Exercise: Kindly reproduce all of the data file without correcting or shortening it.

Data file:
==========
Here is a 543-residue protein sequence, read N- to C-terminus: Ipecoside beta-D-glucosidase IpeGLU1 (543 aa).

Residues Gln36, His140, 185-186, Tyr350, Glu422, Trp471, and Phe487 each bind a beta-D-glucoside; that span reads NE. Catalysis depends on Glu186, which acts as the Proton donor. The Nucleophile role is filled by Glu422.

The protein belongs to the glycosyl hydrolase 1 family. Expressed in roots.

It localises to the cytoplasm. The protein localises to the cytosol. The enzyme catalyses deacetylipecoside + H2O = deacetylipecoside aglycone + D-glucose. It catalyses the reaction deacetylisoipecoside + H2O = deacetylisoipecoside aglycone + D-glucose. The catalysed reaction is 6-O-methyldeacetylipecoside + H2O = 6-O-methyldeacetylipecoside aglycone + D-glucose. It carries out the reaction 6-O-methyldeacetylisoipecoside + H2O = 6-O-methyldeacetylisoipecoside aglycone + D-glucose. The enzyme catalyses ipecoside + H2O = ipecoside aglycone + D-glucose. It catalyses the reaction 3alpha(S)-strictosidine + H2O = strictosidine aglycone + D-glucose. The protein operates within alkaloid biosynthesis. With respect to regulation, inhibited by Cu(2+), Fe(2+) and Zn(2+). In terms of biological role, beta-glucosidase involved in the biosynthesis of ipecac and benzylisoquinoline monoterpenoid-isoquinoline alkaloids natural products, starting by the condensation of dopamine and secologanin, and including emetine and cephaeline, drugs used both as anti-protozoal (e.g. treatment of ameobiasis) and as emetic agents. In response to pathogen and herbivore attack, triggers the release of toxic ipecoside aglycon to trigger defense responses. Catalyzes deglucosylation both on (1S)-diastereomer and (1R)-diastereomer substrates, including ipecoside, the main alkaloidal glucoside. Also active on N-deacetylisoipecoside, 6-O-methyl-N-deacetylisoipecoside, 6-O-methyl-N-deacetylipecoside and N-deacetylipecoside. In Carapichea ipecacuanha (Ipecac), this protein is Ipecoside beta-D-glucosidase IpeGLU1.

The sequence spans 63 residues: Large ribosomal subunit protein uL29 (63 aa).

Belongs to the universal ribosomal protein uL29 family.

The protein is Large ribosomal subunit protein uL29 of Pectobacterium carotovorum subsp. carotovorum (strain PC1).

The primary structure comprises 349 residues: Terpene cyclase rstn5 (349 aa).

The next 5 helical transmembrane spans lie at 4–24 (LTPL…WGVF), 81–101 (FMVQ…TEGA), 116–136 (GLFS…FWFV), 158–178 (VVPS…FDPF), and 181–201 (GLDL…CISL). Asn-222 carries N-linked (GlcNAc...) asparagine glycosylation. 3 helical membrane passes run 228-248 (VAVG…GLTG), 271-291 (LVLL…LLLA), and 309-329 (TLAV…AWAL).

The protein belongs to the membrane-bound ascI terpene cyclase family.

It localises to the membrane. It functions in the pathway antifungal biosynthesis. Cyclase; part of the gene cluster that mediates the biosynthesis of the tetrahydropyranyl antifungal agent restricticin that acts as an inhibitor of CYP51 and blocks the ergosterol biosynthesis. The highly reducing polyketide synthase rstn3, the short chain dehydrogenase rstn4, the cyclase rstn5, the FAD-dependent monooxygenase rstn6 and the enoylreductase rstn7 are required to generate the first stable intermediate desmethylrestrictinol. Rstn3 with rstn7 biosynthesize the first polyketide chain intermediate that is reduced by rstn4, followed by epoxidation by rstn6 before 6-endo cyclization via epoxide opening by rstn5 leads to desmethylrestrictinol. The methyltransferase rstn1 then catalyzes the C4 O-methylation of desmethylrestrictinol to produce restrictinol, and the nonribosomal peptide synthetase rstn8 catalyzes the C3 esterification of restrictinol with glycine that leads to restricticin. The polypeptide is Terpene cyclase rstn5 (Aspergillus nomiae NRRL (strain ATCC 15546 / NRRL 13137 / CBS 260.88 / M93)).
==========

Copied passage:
Here is a 543-residue protein sequence, read N- to C-terminus: Ipecoside beta-D-glucosidase IpeGLU1 (543 aa).

Residues Gln36, His140, 185-186, Tyr350, Glu422, Trp471, and Phe487 each bind a beta-D-glucoside; that span reads NE. Catalysis depends on Glu186, which acts as the Proton donor. The Nucleophile role is filled by Glu422.

The protein belongs to the glycosyl hydrolase 1 family. Expressed in roots.

It localises to the cytoplasm. The protein localises to the cytosol. The enzyme catalyses deacetylipecoside + H2O = deacetylipecoside aglycone + D-glucose. It catalyses the reaction deacetylisoipecoside + H2O = deacetylisoipecoside aglycone + D-glucose. The catalysed reaction is 6-O-methyldeacetylipecoside + H2O = 6-O-methyldeacetylipecoside aglycone + D-glucose. It carries out the reaction 6-O-methyldeacetylisoipecoside + H2O = 6-O-methyldeacetylisoipecoside aglycone + D-glucose. The enzyme catalyses ipecoside + H2O = ipecoside aglycone + D-glucose. It catalyses the reaction 3alpha(S)-strictosidine + H2O = strictosidine aglycone + D-glucose. The protein operates within alkaloid biosynthesis. With respect to regulation, inhibited by Cu(2+), Fe(2+) and Zn(2+). In terms of biological role, beta-glucosidase involved in the biosynthesis of ipecac and benzylisoquinoline monoterpenoid-isoquinoline alkaloids natural products, starting by the condensation of dopamine and secologanin, and including emetine and cephaeline, drugs used both as anti-protozoal (e.g. treatment of ameobiasis) and as emetic agents. In response to pathogen and herbivore attack, triggers the release of toxic ipecoside aglycon to trigger defense responses. Catalyzes deglucosylation both on (1S)-diastereomer and (1R)-diastereomer substrates, including ipecoside, the main alkaloidal glucoside. Also active on N-deacetylisoipecoside, 6-O-methyl-N-deacetylisoipecoside, 6-O-methyl-N-deacetylipecoside and N-deacetylipecoside. In Carapichea ipecacuanha (Ipecac), this protein is Ipecoside beta-D-glucosidase IpeGLU1.

The sequence spans 63 residues: Large ribosomal subunit protein uL29 (63 aa).

Belongs to the universal ribosomal protein uL29 family.

The protein is Large ribosomal subunit protein uL29 of Pectobacterium carotovorum subsp. carotovorum (strain PC1).

The primary structure comprises 349 residues: Terpene cyclase rstn5 (349 aa).

The next 5 helical transmembrane spans lie at 4–24 (LTPL…WGVF), 81–101 (FMVQ…TEGA), 116–136 (GLFS…FWFV), 158–178 (VVPS…FDPF), and 181–201 (GLDL…CISL). Asn-222 carries N-linked (GlcNAc...) asparagine glycosylation. 3 helical membrane passes run 228-248 (VAVG…GLTG), 271-291 (LVLL…LLLA), and 309-329 (TLAV…AWAL).

The protein belongs to the membrane-bound ascI terpene cyclase family.

It localises to the membrane. It functions in the pathway antifungal biosynthesis. Cyclase; part of the gene cluster that mediates the biosynthesis of the tetrahydropyranyl antifungal agent restricticin that acts as an inhibitor of CYP51 and blocks the ergosterol biosynthesis. The highly reducing polyketide synthase rstn3, the short chain dehydrogenase rstn4, the cyclase rstn5, the FAD-dependent monooxygenase rstn6 and the enoylreductase rstn7 are required to generate the first stable intermediate desmethylrestrictinol. Rstn3 with rstn7 biosynthesize the first polyketide chain intermediate that is reduced by rstn4, followed by epoxidation by rstn6 before 6-endo cyclization via epoxide opening by rstn5 leads to desmethylrestrictinol. The methyltransferase rstn1 then catalyzes the C4 O-methylation of desmethylrestrictinol to produce restrictinol, and the nonribosomal peptide synthetase rstn8 catalyzes the C3 esterification of restrictinol with glycine that leads to restricticin. The polypeptide is Terpene cyclase rstn5 (Aspergillus nomiae NRRL (strain ATCC 15546 / NRRL 13137 / CBS 260.88 / M93)).